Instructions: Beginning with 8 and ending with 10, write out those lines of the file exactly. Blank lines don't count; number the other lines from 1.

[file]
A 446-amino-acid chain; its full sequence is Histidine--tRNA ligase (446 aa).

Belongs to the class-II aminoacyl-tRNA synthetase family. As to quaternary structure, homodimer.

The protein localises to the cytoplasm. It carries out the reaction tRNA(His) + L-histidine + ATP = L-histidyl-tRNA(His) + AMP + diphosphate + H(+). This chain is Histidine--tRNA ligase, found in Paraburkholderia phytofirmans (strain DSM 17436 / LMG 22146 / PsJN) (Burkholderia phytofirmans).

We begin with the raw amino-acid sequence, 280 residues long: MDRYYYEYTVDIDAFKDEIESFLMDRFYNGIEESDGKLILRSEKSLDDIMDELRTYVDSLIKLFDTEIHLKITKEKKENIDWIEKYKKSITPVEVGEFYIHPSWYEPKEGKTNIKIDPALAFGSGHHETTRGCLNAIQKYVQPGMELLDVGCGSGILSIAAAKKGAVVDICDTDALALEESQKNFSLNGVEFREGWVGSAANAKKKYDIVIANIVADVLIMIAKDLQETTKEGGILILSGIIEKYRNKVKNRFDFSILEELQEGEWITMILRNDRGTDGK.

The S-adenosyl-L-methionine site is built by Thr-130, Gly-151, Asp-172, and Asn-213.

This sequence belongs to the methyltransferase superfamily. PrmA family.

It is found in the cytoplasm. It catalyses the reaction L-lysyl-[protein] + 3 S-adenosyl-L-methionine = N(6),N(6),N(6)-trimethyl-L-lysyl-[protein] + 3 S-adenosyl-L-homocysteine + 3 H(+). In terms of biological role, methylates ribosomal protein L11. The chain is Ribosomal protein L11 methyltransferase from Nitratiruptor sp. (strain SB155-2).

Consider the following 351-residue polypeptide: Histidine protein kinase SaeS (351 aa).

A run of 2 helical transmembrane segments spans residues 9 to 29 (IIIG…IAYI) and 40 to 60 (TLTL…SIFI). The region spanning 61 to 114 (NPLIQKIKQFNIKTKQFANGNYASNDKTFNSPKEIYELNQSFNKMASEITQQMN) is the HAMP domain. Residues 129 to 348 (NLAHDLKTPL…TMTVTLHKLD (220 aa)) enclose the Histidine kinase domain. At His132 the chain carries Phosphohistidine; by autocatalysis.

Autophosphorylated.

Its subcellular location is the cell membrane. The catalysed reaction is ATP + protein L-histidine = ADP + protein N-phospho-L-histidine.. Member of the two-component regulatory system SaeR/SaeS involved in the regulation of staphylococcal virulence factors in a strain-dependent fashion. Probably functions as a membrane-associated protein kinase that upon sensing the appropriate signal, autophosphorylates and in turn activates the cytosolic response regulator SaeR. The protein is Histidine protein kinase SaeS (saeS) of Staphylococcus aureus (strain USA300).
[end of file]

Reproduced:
Consider the following 351-residue polypeptide: Histidine protein kinase SaeS (351 aa).

A run of 2 helical transmembrane segments spans residues 9 to 29 (IIIG…IAYI) and 40 to 60 (TLTL…SIFI). The region spanning 61 to 114 (NPLIQKIKQFNIKTKQFANGNYASNDKTFNSPKEIYELNQSFNKMASEITQQMN) is the HAMP domain. Residues 129 to 348 (NLAHDLKTPL…TMTVTLHKLD (220 aa)) enclose the Histidine kinase domain. At His132 the chain carries Phosphohistidine; by autocatalysis.

Autophosphorylated.